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Iris van Herpen brings ASMR on the catwalks

Throwback
February 21, 2020 11:52

Dresses draped like fluorescent wings of exotic insects. With each step, the layers of the dress lift up like flaps of wings, making the models seem to float a little above the ground. Geometrical forms merge with intensive colors and unusual fabrics to exotic and futuristic dream creatures. Enchanted silence. An ode to the eye. 

Watching an Iris Van Herpen show you can never be quite sure whether the models are human or mutations out of insects and people from the future. Since completing her Fashion Design studies at Artez Institute of theArts Arnhem in 2006, she has gathered a wide range of inspiration on her travels, which she finally implemented in 2007 in her first collection"Fragile Futurity". Her aesthetic vision is unique and regularly explores the limits of what is possible. In her works, technology and traditional couture craftsmanship merge to create a unique version of the present. During her fashion design studies in the Netherlands, she gained experience with Alexander McQueen in London, Viktor & Rolf in Paris and Claudy Jongstra in Amsterdam.

 

Her approach to design goes beyond fashion and is described on her website as "multidisciplinary". One of the first fashion designers in the world to experiment with 3D printing for her catwalk models soon proved to be a guarantee of international recognition. Even today, the process is still an integral part of collection creation, but many other techniques also characterise van Herpen's signature. Shiny materials and the alternation between free view of the body and concealment are characteristic.Metallic silk, polyamide powder or smocked leather are naturally found alongside tulle and pleated organza in the material range. Working with lasercutters is also essential. Nature is always her important source of inspiration. Thus, her collections in the form of dreamlike fairy tales tell stories about the end of our world in various scenarios.

Today Iris van Herpen works in her Amsterdam studio. Every creation is created by the designer herself and she is considered "the most avant-garde fashion designer of our time". Her approach to fashion makes her a pioneer. She is always working on new ways of using materials and is looking for new shapes and silhouettes. Often this seems abstract, deliberately futuristic, almost a bit away from the present. Just future-oriented and with a message. This is exactly what innovative fashion needs.

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The employees in the boutiques, in the design studio and in the backstage area at fashion shows wear white lab coats, as was common in the ateliers of the great couturiers, e.g. Christian Dior, and is still common today. The fashion shows for the high-priced fashion sometimes took place in the context of the Paris Prêt-à-porter shows in unconventional locations, up to shabby surroundings (construction site, metro station, dining room of the Salvation Army etc.). The boutiques are kept in plain white and gray. Margiela originally selected unspectacular locations such as a residential area in Tokyo and did not publish the addresses of the boutiques in order to require the customer to make an effort to find the store at all. The first Margiela store opened in Tokyo in 2000 and the first European boutique was inaugurated in Brussels in 2002. In 2008, a boutique opened in a basement on the edge of Munich's Maximilianstrasse. This was followed by participation in numerous exhibitions, including "Radical Fashion", which was shown in 2001 at the V&A Museum in London. In 2010 there were 36 own stores worldwide.  In 2015 there were over 50 stores worldwide, including boutiques, that only carry the MM6 collection.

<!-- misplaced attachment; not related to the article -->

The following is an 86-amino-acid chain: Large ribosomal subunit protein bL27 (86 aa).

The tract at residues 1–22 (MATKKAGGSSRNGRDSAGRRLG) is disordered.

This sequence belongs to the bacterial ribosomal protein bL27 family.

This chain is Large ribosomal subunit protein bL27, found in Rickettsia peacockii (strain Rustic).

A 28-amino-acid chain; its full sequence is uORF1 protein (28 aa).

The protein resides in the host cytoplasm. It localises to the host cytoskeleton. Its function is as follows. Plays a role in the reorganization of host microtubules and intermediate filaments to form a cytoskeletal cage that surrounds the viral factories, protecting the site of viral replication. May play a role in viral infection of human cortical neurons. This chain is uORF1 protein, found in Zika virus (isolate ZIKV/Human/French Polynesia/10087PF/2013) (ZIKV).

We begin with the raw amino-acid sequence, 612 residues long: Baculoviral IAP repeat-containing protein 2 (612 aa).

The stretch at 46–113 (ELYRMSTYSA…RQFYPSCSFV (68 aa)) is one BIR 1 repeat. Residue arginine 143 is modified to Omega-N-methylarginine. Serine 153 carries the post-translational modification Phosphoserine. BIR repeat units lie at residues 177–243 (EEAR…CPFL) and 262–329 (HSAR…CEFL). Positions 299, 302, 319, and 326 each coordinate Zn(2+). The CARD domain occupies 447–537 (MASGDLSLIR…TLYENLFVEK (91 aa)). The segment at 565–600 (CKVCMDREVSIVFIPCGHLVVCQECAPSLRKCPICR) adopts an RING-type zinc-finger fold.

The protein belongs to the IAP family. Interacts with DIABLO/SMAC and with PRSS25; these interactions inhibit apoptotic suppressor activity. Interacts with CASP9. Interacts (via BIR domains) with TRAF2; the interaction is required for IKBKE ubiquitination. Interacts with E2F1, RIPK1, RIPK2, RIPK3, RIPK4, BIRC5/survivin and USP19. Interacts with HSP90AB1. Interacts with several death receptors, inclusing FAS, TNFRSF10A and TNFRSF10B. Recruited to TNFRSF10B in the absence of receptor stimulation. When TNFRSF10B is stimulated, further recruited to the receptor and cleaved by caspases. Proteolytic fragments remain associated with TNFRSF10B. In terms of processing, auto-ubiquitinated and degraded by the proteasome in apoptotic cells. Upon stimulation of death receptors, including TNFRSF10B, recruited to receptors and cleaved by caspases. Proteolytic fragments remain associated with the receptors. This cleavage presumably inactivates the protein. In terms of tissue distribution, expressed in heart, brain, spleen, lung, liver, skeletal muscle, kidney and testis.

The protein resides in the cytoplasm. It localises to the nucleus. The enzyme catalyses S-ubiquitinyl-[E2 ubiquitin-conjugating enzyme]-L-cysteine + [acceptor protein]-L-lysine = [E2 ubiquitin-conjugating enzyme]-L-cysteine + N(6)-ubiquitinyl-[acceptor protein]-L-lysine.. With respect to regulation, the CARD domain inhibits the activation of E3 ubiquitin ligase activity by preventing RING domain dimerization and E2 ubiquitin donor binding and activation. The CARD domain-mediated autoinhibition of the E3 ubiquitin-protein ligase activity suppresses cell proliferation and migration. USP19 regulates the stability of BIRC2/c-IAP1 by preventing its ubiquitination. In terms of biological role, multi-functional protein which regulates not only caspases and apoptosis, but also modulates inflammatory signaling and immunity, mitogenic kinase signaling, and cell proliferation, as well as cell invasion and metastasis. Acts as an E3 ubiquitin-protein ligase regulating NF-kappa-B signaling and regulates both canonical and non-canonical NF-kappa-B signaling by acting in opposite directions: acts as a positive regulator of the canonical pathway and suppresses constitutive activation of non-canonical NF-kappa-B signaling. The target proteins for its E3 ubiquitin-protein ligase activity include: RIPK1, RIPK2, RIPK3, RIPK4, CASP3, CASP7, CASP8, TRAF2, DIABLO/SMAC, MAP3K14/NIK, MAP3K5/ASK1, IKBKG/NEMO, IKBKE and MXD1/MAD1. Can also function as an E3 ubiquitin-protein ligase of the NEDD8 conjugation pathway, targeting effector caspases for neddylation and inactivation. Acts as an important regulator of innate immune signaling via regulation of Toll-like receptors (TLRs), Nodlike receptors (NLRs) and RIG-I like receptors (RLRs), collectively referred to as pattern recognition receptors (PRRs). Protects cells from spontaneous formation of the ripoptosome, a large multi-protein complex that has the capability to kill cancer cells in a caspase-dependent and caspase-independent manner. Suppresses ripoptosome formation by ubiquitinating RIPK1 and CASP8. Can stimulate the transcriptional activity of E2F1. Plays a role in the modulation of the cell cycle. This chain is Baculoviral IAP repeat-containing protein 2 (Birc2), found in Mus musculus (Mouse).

The company followed a very restrictive communication policy. The designer can neither be photographed nor interviewed. Only his creations should speak for themselves and the designs should be perceived as the overall performance of the team. That's why the team always shows up in white doctor's coats after the fashion shows - nobody should stand out.

By recycling old fashion, separating, recoloring, reversing seams and zippers, both the origin and the artificial of the art of tailoring are shown. Margiela puts together what doesn't belong together: by hand, jeans turn into skirts, old army socks become pullovers. Baptized by the press as deconstructivism, this current is defined by an abrupt collision of different materials, which at first glance appear inharmonic in the sense of conventional viewing habits. Margiela herself rejects the term "deconstructivism". He resurrected clothes in a new form, he told ELLE in 1991.

Margiela was the unofficial 7th member of "Antwerp 6", a generation of fashion designers who all completed their training at the Royal Academy of Arts between 1980-1981 and shaped the "style of the Belgians". However, it does not belong to the actual group, but it became known in a similar period.

The Japanese "Street Magazine" dedicated two special editions to "Maison Martin Margiela", which were published in book form in 1999. Nicolas Ghesquière (Balenciaga) is a big fan of Maison Martin Margiela.

In July 2014, fashion critic Suzy Menkes exposed Matthieu Blazy via Instagram as Head of Design, after which he deleted his Instagram account and changed his profile in a career network. He left the company on October 1, 2014.

To this day, Margiela pieces, especially in the fashion industry and all fashion lovers, belong to the sanctuaries in every repertoire and archive. Getting vintage pieces from other designers may be possible, but Maison Martin Marginal Archives are a real hunt and that says it all about this art.

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